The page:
In what has to be one the most inflammatory ways of framing this debate, Austin Cline has coined the term "Uncle Tom atheist." I'm not crazy about the connotations of this choice of words, but I see what he's going for. Austin suggests that an Uncle Tom atheist is an atheist who is not "truly committed to equality, liberty, and liberation for all atheists." He sees such atheists as detrimental to the atheist movement.
Would you turn your back on working for real equality in exchange for a few scraps from the tables of religious theists so you can pretend you're being treated as an equal? Would you support increased privileges for Christians in the hope that a few of those privileges might drip down to benefit you personally?Austin is calling on each of us to engage in some self-reflection. Who are we? What do we want with regard to an atheist movement? And most important of all, what are we willing to do in order to achieve our goals in this area?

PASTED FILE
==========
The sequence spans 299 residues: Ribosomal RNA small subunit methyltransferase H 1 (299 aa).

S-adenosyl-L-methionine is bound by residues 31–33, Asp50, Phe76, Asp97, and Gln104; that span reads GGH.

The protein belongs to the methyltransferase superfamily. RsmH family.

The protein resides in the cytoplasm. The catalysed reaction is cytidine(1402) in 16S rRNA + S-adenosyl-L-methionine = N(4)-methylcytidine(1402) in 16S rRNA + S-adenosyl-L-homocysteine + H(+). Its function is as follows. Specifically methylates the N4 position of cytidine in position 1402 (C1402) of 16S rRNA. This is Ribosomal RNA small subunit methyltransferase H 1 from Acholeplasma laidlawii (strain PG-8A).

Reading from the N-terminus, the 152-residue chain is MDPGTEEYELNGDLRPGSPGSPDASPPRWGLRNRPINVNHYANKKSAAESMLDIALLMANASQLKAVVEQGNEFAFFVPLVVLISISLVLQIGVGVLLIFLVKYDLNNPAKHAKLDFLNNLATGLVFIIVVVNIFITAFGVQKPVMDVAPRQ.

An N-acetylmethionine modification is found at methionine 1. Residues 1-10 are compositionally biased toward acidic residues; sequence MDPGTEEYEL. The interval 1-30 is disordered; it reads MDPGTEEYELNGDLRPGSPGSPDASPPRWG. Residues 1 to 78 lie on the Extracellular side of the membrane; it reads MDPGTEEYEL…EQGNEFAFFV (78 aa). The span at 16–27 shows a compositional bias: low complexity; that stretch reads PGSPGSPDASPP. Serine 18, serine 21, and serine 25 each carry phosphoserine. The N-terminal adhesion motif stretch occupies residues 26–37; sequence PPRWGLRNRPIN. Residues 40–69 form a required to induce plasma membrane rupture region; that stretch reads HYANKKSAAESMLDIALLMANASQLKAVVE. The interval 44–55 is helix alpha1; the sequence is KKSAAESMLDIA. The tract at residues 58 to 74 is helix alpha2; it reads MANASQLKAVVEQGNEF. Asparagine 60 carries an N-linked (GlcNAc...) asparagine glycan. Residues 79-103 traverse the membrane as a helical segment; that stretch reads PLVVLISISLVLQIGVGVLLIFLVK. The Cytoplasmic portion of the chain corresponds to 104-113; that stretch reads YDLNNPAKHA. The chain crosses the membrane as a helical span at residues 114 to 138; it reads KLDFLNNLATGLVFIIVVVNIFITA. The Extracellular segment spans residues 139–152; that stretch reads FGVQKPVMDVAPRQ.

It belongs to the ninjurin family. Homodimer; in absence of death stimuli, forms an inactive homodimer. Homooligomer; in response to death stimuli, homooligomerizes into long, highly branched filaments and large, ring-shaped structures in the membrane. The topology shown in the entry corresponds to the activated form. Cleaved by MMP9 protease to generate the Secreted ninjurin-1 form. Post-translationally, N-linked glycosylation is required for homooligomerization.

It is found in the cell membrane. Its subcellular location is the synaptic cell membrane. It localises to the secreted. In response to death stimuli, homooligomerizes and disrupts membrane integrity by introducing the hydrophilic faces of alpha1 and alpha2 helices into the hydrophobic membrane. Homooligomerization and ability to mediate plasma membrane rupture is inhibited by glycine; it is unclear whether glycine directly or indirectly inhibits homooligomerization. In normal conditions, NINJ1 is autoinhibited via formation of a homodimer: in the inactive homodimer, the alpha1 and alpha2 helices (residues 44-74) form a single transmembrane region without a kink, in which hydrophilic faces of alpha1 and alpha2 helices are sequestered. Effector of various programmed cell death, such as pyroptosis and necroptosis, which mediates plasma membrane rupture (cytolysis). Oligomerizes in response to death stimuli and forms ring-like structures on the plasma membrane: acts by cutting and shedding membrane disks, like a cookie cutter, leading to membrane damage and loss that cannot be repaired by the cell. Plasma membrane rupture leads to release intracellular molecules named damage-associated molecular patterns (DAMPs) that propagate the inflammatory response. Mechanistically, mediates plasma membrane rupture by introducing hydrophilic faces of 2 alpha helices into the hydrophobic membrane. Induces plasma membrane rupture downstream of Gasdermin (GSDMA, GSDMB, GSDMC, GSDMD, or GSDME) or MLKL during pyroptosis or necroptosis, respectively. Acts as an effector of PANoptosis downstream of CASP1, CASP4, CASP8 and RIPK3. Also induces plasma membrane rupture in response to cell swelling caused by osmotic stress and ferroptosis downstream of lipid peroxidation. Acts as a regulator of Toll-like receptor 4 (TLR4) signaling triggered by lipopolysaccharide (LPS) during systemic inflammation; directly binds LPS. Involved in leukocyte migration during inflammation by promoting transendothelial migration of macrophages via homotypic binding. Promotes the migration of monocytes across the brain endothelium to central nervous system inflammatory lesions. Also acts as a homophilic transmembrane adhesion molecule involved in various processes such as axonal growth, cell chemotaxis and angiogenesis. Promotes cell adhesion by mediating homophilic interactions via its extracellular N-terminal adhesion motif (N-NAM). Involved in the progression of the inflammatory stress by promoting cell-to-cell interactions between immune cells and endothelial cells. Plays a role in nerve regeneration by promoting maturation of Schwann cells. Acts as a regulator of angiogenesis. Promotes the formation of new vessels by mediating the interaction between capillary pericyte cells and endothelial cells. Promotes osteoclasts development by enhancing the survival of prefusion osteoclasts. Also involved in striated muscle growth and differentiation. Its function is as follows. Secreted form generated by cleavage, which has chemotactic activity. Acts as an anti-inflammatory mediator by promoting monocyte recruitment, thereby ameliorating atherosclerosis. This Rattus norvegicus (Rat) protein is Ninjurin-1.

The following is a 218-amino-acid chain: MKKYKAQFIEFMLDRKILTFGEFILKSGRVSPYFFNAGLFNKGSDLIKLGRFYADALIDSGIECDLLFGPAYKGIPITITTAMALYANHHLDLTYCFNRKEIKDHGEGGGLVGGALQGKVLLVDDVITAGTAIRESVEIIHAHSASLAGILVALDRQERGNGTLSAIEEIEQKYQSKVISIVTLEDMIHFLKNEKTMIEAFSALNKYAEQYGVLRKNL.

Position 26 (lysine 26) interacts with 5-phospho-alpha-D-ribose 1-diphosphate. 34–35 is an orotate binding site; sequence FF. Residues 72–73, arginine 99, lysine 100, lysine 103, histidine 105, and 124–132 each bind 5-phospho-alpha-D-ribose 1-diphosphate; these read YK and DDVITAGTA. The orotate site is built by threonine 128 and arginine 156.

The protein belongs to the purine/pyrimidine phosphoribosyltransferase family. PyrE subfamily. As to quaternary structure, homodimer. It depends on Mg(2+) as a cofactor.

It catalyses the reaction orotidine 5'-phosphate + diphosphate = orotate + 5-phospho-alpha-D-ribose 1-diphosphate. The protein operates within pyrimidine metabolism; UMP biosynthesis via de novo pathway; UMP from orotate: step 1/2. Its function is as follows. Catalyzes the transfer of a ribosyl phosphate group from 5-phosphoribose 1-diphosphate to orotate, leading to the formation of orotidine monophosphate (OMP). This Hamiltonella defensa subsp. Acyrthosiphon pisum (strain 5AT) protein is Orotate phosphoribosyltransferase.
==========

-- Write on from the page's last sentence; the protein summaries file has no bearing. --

Even though I do not agree with everything Austin says with regard to how one can discover whether one is an Uncle Tom atheist, I do think that he's right to call for some self-exploration around some of these issues. If we are serious about promoting atheist equality, and I fully realize that not every atheist is committed to this goal, there are some tough questions we need to ask of ourselves.
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